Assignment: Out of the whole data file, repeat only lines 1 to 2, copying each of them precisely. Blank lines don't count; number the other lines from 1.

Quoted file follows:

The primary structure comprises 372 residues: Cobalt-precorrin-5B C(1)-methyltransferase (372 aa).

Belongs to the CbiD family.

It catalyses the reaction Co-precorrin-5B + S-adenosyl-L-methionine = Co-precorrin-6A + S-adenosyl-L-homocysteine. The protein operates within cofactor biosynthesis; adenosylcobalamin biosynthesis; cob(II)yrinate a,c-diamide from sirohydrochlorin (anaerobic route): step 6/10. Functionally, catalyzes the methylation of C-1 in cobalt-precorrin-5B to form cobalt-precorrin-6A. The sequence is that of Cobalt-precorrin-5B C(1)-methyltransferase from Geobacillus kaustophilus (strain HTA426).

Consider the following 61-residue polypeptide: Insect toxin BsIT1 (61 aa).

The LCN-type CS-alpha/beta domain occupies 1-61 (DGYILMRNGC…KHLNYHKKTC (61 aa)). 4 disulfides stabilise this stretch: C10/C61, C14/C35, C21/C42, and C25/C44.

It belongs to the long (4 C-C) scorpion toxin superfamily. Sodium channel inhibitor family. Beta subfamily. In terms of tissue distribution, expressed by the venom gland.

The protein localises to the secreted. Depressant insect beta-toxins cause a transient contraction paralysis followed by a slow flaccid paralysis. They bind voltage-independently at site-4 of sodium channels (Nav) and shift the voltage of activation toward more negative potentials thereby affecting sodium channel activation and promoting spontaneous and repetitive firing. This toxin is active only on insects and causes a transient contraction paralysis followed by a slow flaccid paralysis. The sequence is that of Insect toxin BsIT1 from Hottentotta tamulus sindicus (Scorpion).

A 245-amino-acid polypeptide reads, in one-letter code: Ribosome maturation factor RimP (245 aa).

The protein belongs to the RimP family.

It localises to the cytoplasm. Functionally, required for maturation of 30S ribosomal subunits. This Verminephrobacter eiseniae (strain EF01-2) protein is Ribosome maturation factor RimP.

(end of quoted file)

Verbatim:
The primary structure comprises 372 residues: Cobalt-precorrin-5B C(1)-methyltransferase (372 aa).

Belongs to the CbiD family.